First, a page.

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While sipping coffee with Paulo, the scruffy Brazilian manager of Cooke Town’s hostel Meditating Monkeys, we discover that German travellers make up 65% of his international guests. Looking around at work and play, in pubs and at science centers and NGOs, we find that Bangalore is now home to a steady stream of Germans, who come to work in varied fields. A chat at the Goethe-Institut and a trip back in time reveals that the German-Bangalore connection is deep and old and scented with flowers. 

Early German settlers in Bangalore seem to have created a network of sorts and as a result, word back home is that the Garden City is welcoming, allows you to cycle, drink beer from hops made in Bavaria and is great for creative and corporate types.  

Chapter 1

In the early 1900s, Mysore’s Maharaja Krishnarajendra Wodeyar won a bet against Baroda’s Maharaja Sayajirao, which helped turn Bangalore into the Garden City. Apparently, the king of Baroda had wagered Gustav Hermann Krumbiegel, German botanist and garden designer, who was immediately sent to work for the Mysore State. 2016 marks the 150th birth anniversary of Krumbiegel, designer of Lal Bagh Garden, builder of Bangalore’s tree-lined avenues and implementor of seasonal flowering here. So when you see pink tabuleia in January and April’s sky scorched with Gulmohar flowers, you have him to thank. Yes, he’s a jolly good flower! 

Chapter 2

On MG Road, a large tree shades the statue of Reverend Ferdinand Kittel, a German priest who spent his life learning Kannada and eventually producing the first Kannada-English dictionary in 1894 with 70,000 words, a treatise on Kannada grammar and Kathamale, the life of Jesus written in Indian classical meter. 

Chapter 3

Eating a dosa at the Indian Institute of Science is one way to pay homage to the building’s German architect Otto Königsberger, who built it during a stopover here while fleeing Nazi Germany. He was also responsible for building Town Hall, Bangalore’s first public swimming pool (it no longer exists) and bus terminal as chief planner and architect of the Mysore State.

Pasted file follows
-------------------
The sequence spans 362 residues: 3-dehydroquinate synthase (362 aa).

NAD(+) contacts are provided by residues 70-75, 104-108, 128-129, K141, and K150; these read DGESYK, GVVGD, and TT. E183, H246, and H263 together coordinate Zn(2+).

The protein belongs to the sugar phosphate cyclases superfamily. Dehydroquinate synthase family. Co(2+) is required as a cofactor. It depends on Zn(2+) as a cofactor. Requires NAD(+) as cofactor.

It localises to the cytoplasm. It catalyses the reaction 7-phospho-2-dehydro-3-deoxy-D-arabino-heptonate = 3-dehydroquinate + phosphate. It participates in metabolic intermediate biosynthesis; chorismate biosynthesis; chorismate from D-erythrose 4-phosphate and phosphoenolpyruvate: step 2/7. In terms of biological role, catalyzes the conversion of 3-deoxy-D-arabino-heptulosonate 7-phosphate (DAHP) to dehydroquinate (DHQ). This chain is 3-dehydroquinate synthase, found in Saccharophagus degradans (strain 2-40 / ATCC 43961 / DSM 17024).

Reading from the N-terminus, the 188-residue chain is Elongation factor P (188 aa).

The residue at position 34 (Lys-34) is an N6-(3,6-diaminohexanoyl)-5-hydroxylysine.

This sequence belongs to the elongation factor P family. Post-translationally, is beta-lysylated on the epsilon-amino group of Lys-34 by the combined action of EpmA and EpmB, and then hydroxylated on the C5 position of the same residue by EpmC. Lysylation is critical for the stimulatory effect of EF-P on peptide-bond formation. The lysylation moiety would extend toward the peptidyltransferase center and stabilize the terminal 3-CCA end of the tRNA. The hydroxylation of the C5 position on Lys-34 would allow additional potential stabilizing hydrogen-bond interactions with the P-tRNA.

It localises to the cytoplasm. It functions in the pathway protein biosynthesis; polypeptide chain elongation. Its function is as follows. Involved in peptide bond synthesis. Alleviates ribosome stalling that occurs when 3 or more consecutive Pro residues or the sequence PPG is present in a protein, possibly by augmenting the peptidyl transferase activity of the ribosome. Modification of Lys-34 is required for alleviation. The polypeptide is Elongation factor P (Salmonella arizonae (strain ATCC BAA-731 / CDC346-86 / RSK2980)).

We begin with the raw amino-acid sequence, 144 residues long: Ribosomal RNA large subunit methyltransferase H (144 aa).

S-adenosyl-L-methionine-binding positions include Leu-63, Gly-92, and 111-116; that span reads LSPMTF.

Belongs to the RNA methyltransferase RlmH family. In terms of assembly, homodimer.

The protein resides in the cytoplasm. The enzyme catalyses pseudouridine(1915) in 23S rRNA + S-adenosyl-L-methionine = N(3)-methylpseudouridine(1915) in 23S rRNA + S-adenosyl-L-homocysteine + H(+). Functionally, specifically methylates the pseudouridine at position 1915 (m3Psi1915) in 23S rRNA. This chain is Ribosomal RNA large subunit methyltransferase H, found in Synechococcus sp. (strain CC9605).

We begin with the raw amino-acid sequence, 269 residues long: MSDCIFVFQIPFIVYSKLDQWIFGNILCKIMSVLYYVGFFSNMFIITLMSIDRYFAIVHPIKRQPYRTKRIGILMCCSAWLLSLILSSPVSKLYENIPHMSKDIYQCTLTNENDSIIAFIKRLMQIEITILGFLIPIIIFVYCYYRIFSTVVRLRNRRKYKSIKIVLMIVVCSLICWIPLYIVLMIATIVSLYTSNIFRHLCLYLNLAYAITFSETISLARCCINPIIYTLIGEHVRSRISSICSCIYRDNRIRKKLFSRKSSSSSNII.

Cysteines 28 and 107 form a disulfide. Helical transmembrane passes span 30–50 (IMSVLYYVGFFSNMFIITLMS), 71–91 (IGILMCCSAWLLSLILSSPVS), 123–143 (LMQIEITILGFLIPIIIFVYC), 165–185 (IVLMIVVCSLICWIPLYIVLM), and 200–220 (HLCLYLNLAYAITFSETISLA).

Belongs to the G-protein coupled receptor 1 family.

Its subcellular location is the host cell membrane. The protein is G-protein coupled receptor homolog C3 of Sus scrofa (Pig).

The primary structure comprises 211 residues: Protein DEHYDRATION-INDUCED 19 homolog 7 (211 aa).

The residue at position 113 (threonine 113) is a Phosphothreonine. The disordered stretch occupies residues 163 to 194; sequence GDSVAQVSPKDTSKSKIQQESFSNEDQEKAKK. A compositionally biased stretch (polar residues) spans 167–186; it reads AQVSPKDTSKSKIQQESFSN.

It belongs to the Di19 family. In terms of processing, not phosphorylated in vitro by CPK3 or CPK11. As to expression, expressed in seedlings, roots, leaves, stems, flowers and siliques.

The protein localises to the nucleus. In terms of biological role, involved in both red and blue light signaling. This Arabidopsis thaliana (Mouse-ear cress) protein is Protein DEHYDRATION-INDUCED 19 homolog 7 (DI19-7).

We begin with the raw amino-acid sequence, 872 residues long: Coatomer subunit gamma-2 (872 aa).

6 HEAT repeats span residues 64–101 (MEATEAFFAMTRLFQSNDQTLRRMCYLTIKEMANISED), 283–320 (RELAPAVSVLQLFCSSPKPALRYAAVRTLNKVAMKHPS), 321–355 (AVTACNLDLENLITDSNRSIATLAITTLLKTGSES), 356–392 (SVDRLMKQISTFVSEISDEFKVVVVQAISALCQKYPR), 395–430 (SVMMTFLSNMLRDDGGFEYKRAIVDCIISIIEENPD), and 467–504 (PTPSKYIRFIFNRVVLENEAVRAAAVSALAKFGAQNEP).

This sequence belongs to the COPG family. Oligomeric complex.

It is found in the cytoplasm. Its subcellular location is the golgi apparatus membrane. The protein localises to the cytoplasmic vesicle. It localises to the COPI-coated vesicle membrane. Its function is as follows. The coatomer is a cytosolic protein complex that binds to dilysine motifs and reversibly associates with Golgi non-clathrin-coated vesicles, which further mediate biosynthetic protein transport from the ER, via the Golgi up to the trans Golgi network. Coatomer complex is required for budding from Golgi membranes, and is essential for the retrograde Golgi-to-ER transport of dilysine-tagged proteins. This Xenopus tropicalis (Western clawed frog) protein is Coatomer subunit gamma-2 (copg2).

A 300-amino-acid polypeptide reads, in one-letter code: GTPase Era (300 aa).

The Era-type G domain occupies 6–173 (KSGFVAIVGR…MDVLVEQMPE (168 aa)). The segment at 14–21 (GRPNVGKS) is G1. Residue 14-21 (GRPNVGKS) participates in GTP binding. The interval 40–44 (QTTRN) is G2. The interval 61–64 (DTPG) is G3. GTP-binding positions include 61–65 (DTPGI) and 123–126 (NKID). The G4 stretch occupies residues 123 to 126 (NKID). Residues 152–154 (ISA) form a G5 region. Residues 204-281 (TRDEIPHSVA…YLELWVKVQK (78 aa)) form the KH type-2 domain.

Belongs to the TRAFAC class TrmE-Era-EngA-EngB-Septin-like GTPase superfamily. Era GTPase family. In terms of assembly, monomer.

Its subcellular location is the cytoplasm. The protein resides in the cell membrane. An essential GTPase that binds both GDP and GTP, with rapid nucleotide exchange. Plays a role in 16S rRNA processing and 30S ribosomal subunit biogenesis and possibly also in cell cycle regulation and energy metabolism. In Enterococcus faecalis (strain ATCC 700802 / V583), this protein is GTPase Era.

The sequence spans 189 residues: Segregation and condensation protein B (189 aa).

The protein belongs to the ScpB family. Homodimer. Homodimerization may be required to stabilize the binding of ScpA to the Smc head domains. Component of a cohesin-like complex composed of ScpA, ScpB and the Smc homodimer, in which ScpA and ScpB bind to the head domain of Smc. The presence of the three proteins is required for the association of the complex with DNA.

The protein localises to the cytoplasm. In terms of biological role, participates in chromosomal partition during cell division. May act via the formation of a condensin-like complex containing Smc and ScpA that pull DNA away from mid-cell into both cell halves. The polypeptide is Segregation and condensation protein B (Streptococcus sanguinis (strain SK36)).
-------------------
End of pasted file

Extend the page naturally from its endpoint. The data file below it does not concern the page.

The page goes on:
Chapter 4

Today, the migration continues with German artists, philanthropists and corporates travelling 7,296 kms from the Fatherland to make a home in Bangalore. Why here of all Indian cities? Maureen Gonsalves, cultural coordinator at the Goethe-Institut, who has been working with the organisation for sixteen years, pegs it on the “incubator” nature of Bangalore. “German expats who move here tell us that the city is fertile ground for experiments of all kinds and provides a judgment-free zone.” Early German settlers in Bangalore seem to have created a network of sorts and as a result, word back home is that the Garden City is welcoming, allows you to cycle, drink beer from hops made in Bavaria and is great for creative and corporate types.  

It is for this reason that the Goethe-Institut’s artist residency programme picked Bangalore as the chosen Indian city in 2013, and has stuck with this choice ever since. “Every year, we bring 10-15 German artists to live and work in Bangalore with 24 partner organisations ranging from academic establishments to artistic spaces. And every year, one or two of the Residency’s alumni choose to settle here once the program is over,” says Maureen.


Hannover resident Lena Robra didn’t pick Bangalore for its love for artists. She’s a doctoral student at the National Centre for Biological Sciences, and moved here for “the world-class facilities and vibrant scientific community.” But it is the little things that made her stay. “A few days ago, I was cycling and at a stop light, a lady rolled down her car window and offered me a packet of biscuits, telling me to keep up the good work,” she says, noting that such demonstrations of warmth are unheard of in Hannover.

Other active connections between Bangalore and Germany have been the auto industry and IT sectors. “I’ve met a lot of Germans because they’ve been posted here on short work stints with multinationals. There’s also the Indo-German Chamber of Commerce that works closely with automation, industrial projects and finance,” says Anke Schuermann, a German national and NGO consultant who moved to Bangalore in 1998 to work on nutrition and food security.

Anke had only heard of Bangalore on German news channels because of the city’s growing reputation as the IT capital of the nation. Just like that, she hopped on a plane and decided to use Bangalore as her base, while conducting postgraduate rural development fieldwork at a village in Chitradurga. “At the end of my stint I was offered a full time Bangalore job and I grabbed it. I’ve come to enjoy the chaos of living here, a stark contrast to the safe, sterile environment of Germany.”


Talks with others point us in the direction of microbreweries and even baking ingredients as elements that make Germans feel at home in Bengaluru.

Anke tells us that she and many of her German friends can relate to Bangalore’s current obsession with baking. “We Germans love to bake, and I’ve discovered Navadarshanam products, which are great for cake makers,” she says.

Others prefer beer over baking soda. “Last year, one of our artist residents was deeply impressed that hops for the craft beer here were being sourced from his hometown in the Bavarian region of Germany,” recalls Maureen, adding that there’s nothing like German beer to help cure homesickness.

Anke and Lena agree, and we go around the table raising our glasses to Bengaluru and Berlin. 

Getting there:Write to to get updated on events and programmes of the Goethe-Institut in Indiranagar. German residents in the city can register here on the Elefland list to be kept informed on diplomatic issues and local happenings that might affect them. 

Photo credit: Cop Shiva

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